An ‘up-market’ version of the Infantry armoured sled being two T-60 light tank chassis modified on sleds and with hull apertures welded with protective armoured plate. Not the telephone cables from the tank to the two sleds.
Winter War 1940
Advancing 200 metres behind the creeping barrage was the first echelon of infantry and tanks, clearing a way through the defensive obstacles up to the DOTs.” In a doctrinal article published in Na Strazhe Rodiny on 6 January 1940, Talenskii explained to the rank-and-file that, although the Finns had constructed a complex system of fortified fire-points, they did not have enough forces to fill all the gaps in the front. The first echelon’s duty was to find these gaps and exploit them. Talenskii recommended that the first infantry echelon carry forward their own medium machine-guns, mortars and artillery, then verify communications with higher command staffs, dig in, and wait for the second echelon to destroy individual fire-points.”; Enemy machine-gun and mortar fire could be lethal even on a relatively undefended sector of the enemy’s front. In December, Red Army troops had responded to this problem by following in single file behind the infantry support tanks. When this proved equally disastrous the troops were ordered to ride in armoured sleds dragged behind the tanks.”
Soviet General F.D. Gorolenko’s 50th Rifle Corps having received armoured shields on skis (1000+ examples) and some armoured sleds to be towed behind tanks, “for the protection of sappers and infantry.” The deep snow led to the infantry slogging through it being slaughtered, so the Soviets took to towing them in sleds behind tanks.
Here is a personal account from the “Kansa Taisteli” journal which features armoured sleds.
At 1100 hours the situation in the positions of the I and II Platoons was getting ever worse. The gap between the Platoons was widening slowly and the tanks were moving around us at will. The enemy infantry failed to break in our trench despite several attempts, even though the sand jammed our weapons every now and then. So the enemy tried a new trick. Four armoured sleds, pulled by tanks and mounting a platoon of men, approached the gap in our defences. This was a new experience for us that made our blood run cold. By now we were surrounded by more than sixty (60) tanks. Flamethrowers and tanks were roaming about constantly forcing us to keep our heads low. Three of our four LMGs had been crushed by tanks and the fourth was jammed. The surviving MG was full of dirt and sand.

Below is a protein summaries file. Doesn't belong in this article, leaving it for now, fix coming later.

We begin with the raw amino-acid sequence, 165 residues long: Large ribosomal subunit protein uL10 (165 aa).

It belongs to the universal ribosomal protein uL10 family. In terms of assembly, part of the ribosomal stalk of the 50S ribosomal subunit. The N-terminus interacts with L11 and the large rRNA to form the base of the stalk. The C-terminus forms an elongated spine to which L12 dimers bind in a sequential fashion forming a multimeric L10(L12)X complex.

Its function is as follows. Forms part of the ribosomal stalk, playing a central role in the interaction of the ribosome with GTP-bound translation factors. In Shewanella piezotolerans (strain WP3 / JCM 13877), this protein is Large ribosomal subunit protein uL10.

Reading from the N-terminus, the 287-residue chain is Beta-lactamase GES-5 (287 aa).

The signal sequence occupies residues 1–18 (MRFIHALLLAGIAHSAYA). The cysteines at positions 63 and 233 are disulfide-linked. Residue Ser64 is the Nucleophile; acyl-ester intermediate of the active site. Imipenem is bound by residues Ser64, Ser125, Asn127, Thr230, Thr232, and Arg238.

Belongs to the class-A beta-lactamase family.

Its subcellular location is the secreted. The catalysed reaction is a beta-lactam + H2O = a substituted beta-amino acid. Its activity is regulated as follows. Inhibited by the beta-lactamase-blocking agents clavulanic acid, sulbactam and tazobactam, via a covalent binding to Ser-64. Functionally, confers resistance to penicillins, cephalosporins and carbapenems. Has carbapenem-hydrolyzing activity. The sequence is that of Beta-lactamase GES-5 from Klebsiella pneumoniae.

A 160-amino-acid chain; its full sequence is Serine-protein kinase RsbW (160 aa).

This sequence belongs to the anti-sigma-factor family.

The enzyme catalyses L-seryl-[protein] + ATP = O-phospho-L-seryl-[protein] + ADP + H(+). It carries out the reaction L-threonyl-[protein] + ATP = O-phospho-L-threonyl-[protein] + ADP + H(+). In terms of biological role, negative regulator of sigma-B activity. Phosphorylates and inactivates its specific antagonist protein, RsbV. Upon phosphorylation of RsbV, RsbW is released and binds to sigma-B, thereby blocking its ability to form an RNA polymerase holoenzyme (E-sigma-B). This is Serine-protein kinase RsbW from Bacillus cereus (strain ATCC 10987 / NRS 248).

At first it seemed certain that the tanks with their armoured sleds are going to cross our trench and unload behind us which would mean a certain and speedy death to all of us. Yet the first sled stopped 50m ahead of our trench and men carrying special equipment disembarked. Despite the tremendous flame thrower and tank fire at us we managed to shoot at the men being unloaded, and as our surviving LMG was usable again the first sled-full of men were eliminated. The LMG was hit very soon and totally wrecked. I must add that almost every rifleman had an armour plate, evacuated from the No man’s land, for cover in their foxholes. They fired in flank direction only and killed first the storming men and their leaders.
Scared by the fate of the first armoured sled the three others turned back to unload a little farther off. The sled nearest to us exposed its unprotected rear, and as our MG was functional again, I supported the gun on the back of a Sergeant and sent an angry burst at it. Another sled-full had been quickly eliminated accompanied by tremendous howling.
As we tried to get another exposed sled under fire the MG took a square hit and the Sergeant was wounded. Our last MG was lost, but the armoured sled attack that had seemed so dangerous had been repulsed.
Even though our situation at the Muolaa church was difficult and on the 16th Feb 1940 actually hopeless, nothing prevented us from shouting with joy at every little success. We did it many times, and again now as the armoured sleds were repelled. I am sure the enemy heard and remembered our yelling.